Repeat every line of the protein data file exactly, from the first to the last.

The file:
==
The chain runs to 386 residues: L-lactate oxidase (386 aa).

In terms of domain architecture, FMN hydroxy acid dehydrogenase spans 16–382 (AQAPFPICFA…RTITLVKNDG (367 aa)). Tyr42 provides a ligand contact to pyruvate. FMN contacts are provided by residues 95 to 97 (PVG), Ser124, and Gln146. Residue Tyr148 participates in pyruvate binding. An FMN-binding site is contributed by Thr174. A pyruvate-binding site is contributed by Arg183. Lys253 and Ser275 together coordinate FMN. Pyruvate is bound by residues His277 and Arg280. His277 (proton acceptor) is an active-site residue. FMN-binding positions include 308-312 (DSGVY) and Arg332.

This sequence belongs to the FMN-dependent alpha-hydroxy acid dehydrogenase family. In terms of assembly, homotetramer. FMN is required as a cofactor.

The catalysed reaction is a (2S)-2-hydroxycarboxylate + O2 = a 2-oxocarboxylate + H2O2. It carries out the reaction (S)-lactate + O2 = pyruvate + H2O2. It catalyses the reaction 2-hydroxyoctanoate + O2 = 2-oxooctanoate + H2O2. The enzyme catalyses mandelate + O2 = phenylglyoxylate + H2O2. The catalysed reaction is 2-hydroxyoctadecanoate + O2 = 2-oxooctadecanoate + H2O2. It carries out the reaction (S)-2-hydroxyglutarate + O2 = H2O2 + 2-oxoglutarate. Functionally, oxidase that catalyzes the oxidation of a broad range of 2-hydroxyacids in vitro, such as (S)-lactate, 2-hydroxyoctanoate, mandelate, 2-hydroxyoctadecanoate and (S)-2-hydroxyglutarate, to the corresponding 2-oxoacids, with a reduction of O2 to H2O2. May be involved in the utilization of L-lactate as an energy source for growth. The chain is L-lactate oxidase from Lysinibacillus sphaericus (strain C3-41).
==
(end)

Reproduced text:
The chain runs to 386 residues: L-lactate oxidase (386 aa).

In terms of domain architecture, FMN hydroxy acid dehydrogenase spans 16–382 (AQAPFPICFA…RTITLVKNDG (367 aa)). Tyr42 provides a ligand contact to pyruvate. FMN contacts are provided by residues 95 to 97 (PVG), Ser124, and Gln146. Residue Tyr148 participates in pyruvate binding. An FMN-binding site is contributed by Thr174. A pyruvate-binding site is contributed by Arg183. Lys253 and Ser275 together coordinate FMN. Pyruvate is bound by residues His277 and Arg280. His277 (proton acceptor) is an active-site residue. FMN-binding positions include 308-312 (DSGVY) and Arg332.

This sequence belongs to the FMN-dependent alpha-hydroxy acid dehydrogenase family. In terms of assembly, homotetramer. FMN is required as a cofactor.

The catalysed reaction is a (2S)-2-hydroxycarboxylate + O2 = a 2-oxocarboxylate + H2O2. It carries out the reaction (S)-lactate + O2 = pyruvate + H2O2. It catalyses the reaction 2-hydroxyoctanoate + O2 = 2-oxooctanoate + H2O2. The enzyme catalyses mandelate + O2 = phenylglyoxylate + H2O2. The catalysed reaction is 2-hydroxyoctadecanoate + O2 = 2-oxooctadecanoate + H2O2. It carries out the reaction (S)-2-hydroxyglutarate + O2 = H2O2 + 2-oxoglutarate. Functionally, oxidase that catalyzes the oxidation of a broad range of 2-hydroxyacids in vitro, such as (S)-lactate, 2-hydroxyoctanoate, mandelate, 2-hydroxyoctadecanoate and (S)-2-hydroxyglutarate, to the corresponding 2-oxoacids, with a reduction of O2 to H2O2. May be involved in the utilization of L-lactate as an energy source for growth. The chain is L-lactate oxidase from Lysinibacillus sphaericus (strain C3-41).